The process of obtaining Letters Patent for one’s property

Hello Everyone

Below is a letter to the Editor of the Ontario Farmer, of which was a response to someone else’ letter. I took their name out as it is not pertinent to the information, although this person thought the letters patent were merely a “license” to use the land. This explains the process of obtaining Letters Patent for one’s property, and explains, what I feel, is the property definition of them. Hopefully the Editor will print this, as it is around 800 words. I hope you find it of interest.

Dear Editor:

It is virtually impossible to explain the force and effect of the Letters Patent in 700 to 800 words, in conjunction with the various constitutional documents.

Letters Patent granting the land is the alienation of the Crown territorial domain, which can only be done by means of the Crown granting land, patenting the land, these documents being sealed under the Great Seal open to everyone to see, and being registered in a land registry. They are a contract between the patentee, the patentee’s heirs and assigns forever, with the Sovereign, depending on the wording of the patent. These documents are created under the instruction of the Sovereign. Government is restricted by a statutory novation and as all authority stems from the Crown, of which to violate these documents is to dishonour the Crown. Supportive of the Nullum Tempus Act, placing a common law restriction on the Crown of 60 years, there is Section 3 of the Real Properties Limitations Act, which states:

Limitation where the Crown interested

3. (1) No entry, distress, or action shall be made or brought on behalf of Her Majesty against any person for the recovery of or respecting any land or rent, or of land or for or concerning any revenues, rents, issues or profits, but within sixty years next after the right to make such entry or distress or to bring such action has first accrued to Her Majesty. R.S.O. 1990, c. L.15, s. 3 (1).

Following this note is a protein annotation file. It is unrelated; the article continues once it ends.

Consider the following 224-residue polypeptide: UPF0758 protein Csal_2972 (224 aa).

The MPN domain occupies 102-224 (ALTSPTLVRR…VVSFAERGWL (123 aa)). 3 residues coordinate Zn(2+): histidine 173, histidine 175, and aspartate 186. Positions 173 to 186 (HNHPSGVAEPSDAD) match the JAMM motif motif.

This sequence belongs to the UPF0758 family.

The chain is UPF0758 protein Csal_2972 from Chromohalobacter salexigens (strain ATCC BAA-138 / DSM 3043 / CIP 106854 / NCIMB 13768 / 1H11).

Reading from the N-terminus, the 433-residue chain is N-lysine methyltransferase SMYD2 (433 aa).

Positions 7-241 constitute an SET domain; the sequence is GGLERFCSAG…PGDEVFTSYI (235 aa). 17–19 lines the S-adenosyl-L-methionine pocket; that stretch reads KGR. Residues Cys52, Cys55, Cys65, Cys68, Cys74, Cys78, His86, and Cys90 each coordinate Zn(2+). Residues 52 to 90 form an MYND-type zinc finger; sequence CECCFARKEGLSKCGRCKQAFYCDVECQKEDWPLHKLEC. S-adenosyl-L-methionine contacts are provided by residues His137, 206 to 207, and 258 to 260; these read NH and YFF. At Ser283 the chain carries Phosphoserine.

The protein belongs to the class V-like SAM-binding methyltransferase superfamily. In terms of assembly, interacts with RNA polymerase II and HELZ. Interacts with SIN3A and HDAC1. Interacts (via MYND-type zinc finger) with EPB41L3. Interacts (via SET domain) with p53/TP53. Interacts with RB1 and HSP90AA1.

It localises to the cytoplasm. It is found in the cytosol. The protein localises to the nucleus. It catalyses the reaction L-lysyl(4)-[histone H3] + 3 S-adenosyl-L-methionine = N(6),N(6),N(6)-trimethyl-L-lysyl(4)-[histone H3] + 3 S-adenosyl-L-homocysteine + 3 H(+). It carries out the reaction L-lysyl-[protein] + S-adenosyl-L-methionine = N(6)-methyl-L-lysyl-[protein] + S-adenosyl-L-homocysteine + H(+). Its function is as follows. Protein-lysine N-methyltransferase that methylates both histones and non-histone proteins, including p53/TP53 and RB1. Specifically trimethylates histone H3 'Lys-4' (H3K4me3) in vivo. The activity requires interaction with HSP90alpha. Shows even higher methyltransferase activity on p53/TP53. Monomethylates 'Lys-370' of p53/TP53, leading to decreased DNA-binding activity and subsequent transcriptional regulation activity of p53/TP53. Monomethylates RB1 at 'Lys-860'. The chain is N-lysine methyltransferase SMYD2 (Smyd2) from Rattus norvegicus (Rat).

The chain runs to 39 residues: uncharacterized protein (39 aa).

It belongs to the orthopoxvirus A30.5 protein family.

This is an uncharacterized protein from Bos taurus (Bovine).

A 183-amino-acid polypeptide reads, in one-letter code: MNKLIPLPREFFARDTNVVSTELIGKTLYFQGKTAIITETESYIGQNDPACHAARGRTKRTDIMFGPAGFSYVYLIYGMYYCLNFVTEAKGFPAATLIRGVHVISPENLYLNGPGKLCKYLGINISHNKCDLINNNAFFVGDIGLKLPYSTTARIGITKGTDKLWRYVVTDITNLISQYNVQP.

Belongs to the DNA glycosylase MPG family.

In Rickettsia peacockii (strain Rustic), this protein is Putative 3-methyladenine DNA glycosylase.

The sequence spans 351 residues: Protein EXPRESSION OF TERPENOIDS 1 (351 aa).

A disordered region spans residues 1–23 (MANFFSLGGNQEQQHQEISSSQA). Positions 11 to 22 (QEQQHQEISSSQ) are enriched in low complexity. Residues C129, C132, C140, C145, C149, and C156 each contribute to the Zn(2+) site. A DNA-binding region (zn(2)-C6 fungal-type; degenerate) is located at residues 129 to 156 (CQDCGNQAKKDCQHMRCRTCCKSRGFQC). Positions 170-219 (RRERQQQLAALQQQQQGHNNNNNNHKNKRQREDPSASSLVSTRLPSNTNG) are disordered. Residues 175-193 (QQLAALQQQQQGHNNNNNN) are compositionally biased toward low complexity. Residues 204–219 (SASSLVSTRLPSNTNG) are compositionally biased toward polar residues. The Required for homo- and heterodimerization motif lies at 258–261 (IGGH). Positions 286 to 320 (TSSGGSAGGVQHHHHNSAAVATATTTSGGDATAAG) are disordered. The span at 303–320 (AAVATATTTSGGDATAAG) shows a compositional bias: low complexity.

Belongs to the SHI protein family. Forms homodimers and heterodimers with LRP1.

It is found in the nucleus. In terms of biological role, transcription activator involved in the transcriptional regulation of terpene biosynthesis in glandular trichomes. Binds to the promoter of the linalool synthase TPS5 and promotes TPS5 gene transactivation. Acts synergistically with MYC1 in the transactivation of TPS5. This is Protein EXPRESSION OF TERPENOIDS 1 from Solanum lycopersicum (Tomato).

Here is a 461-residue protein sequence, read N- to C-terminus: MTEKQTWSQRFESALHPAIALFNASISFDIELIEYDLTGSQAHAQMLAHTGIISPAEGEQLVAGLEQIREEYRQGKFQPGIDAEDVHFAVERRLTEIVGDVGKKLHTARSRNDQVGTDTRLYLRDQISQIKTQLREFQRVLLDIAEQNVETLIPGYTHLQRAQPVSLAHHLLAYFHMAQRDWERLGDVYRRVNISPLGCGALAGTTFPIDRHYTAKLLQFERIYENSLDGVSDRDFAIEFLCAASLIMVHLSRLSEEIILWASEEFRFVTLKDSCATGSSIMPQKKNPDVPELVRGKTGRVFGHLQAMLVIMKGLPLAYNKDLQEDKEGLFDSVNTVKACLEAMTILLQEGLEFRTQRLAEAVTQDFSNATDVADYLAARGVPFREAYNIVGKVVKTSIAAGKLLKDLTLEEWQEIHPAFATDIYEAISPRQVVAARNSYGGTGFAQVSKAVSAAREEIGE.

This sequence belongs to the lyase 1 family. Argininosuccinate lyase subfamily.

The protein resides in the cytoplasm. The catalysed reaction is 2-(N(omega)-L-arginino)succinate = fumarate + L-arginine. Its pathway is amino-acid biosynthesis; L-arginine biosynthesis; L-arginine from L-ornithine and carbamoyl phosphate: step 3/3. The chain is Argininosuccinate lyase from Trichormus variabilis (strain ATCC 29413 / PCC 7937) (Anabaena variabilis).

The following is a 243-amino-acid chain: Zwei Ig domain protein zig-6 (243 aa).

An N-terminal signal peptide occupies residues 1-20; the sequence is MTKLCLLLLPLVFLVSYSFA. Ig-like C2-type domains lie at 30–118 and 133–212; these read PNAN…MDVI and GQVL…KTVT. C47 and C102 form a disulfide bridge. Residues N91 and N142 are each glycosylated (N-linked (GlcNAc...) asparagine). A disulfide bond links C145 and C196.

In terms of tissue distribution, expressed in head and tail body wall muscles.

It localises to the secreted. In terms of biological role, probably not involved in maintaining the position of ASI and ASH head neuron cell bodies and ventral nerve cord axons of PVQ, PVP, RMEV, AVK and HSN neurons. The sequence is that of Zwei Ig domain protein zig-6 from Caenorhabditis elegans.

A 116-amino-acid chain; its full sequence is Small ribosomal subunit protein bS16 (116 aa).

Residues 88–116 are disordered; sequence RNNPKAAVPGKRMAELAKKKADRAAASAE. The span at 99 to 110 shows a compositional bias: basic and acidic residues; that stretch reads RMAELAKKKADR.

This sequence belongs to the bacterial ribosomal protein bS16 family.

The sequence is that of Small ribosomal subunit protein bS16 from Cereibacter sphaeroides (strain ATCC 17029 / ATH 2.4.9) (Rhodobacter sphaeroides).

The alienation of the Crown domain, means that the Queen in right of Ontario hasn’t any right, title or interest in or to the lands described. This is stated in 1994, Ontario (Attorney General) v. Rowntree Beach Assn

In Privy Council Appeal of 1934, The Attorney General of Manitoba and others v. The Attorney General of Canada, the process is explained.

“British subjects or intending British subjects were empowered to make application for entry for a homestead; if the application were accepted on payment of the prescribed fee, the receipt given by the local agent of the Government was to be a “certificate of entry,” entitling the recipient to take, occupy, use and cultivate the land entered for, and to hold possession thereof to the exclusion of any other person, and to bring and maintain actions for trespass committed on the land. These rights, however, were subject to the proviso that occupancy, use and possession of land should by subject to the provisions of the Act or of any other Act affecting it, or of any regulations made thereunder (section 11 (2)). By section 11 (6) it was provided that any entry for a homestead should be for the sole us and benefit of the entrant, failing which the Minister should have a discretion to cancel the entry. An entrant was bound to perfect his entry by taking up possession of the land and beginning residence thereon within six months from the date of the certificate, failing which the entry was liable to be cancelled; it might also be cancelled if the entrant in any year failed to fulfil the requirements of the Act. …. At the end of three years, the entrant might be granted letters patent for the land, which thereupon vested in the entrant in fee simple. Before, however, letters patent could be issued the entrant was required to have fulfilled certain conditions, and in particular to have erected a habitable house on the plot and to have cultivated such an area of land in each years as to satisfy the Minister…But until the letters patent are granted the freehold is in the Crown;…”

The definition of “Freehold tenure is without any incidents or obligations for the benefit of the Crown. All lands granted by the Crown in fee simple are granted in free and common socage – freehold tenure. A fee simple may be transferred without licence or fine and the new owner holds from the Crown in the same manner as the previous tenant held from the Crown.” (Ownership and Title to Real Property,

I hope this allows for better clarification in regards to some other in depth research into the Letters Patent. Suffice it to say, they are not a license, they are the root of title and the removal of the Crown domain. Private property is private property, or there wouldn’t be a need for an Expropriations Act, or restrictions set down by the Supreme Court, on government and the Crown. According to the Supreme Court of Canada, the private property owner can do with their property as he/ she or it sees fit, but not to the detriment of their neighbor. This is common courtesy and is the common law.

Elizabeth Marshall
Researcher for the OLA